by Chris Harnick | Thu., Aug. 15, 2019 6:30 AM
Marc Cherry has made a career out of writing women—and writing them well.
The creator of CBS All Access' Why Women Kill made waves with his primetime soap Desperate Housewives and followed that up with Devious Maids, but he cut his teeth on the classic sitcom The Golden Girls, writing for the likes of Bea Arthur, Betty White, Estelle Getty and Rue McClanahan. Lessons learned from those shows have been enforced on Why Women Kill.
"There's a whole bunch of rules, and the cast will make fun of me because sometimes someone will do something, and I'll go, ‘No. You're not going to move on that line. Bea Arthur would roll over in her grave if you moved on the joke. Stay put,'" Cherry said at the 2019 Television Critics Association summer press tour. "Those lessons still come out of me, and I'm ridiculed.
Cherry said his "love affair" with writing female characters started on Golden Girls. "It was such a magnificently cast show, the strength of the women. It was great to write older women. I'm always very frustrated that people don't write older women, because they bring so much rich history their characters have lived through," he said. "They've survived things. They've got hidden pain, hidden secrets. It's always natural for me to go there."
Why Women Kill, his new series starring Ginnifer Goodwin, Lucy Liu and Kirby Howell-Baptiste, follows three women over three different decades, all living in the same house, all dealing with infidelity and eventually murder. When asked about how he came to be the go-to for writing what his cast has described as "delicious" female parts, Cherry got awfully poignant.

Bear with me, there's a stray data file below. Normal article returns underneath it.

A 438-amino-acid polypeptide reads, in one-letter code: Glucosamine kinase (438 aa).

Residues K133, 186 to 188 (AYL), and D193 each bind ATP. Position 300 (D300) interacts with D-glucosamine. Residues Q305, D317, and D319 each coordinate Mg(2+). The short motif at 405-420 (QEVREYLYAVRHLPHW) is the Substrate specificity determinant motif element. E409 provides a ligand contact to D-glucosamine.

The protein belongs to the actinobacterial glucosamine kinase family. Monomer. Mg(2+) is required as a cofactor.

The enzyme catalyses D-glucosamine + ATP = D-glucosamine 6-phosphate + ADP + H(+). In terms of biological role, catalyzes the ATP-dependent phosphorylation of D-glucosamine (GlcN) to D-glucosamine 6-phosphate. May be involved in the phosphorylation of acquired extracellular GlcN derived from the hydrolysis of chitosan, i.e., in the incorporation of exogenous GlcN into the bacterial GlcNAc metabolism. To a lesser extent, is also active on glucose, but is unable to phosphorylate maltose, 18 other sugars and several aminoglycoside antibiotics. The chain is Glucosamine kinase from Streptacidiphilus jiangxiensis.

"I love my mom. I mean, in all seriousness," he said. Growing up, Cherry's father traveled for business and his mom, who was the inspiration for Lynette on Desperate Housewives, ruled the household with the kids.
"And I would sit, and I remember she would have friends over. And when I was real little, I'd get a big thing of LEGOs, and I'd be behind the sofa, just playing. She was trying to keep me out of trouble. And I would listen to her conversations and how she would talk to her friends and the things they would talk about. And I was just always so fascinated. And my mom has a really funny point of view. A dark point of view. She has a dark, funny sense of humor. And I just love her, and I was fascinated by her," Cherry said.
"My career ended, for all practical purposes, in 1996 because my writing partner broke up with me. We had done the Golden Girls together, and we did the worst sitcom of 1995 called The Crew. It was about flight attendants. Couldn't be worse. And we broke up, and I just could not get work. I booked a little thing there, little thing there, but I could not make a living. And during that time, for years, my mother kept loaning me money, and I felt really crappy about it because I was at an age where I should have been able to take care of myself. And I had this idea about suburban housewives, which she sort of had given me. And during this time, she kept loaning me money and loaning me money. And I finally sold Desperate Housewives, and what's funny is she had loaned me exactly, over the period of three and a half years, $100,000. I sold Desperate Housewives for $100,000. I went to my mom's home, and I wrote the check, and I was feeling really cocky. And I walked in, and I gave her the check, and I said, ‘Well, aren't you lucky that you have a son who could figure his way out of trouble?' And my mother took the check, she put it in her purse, and she said, ‘I'm not lucky. I knew what horse I was betting on.'"
Why Women Kill drops new episodes Thursdays on CBS All Access.
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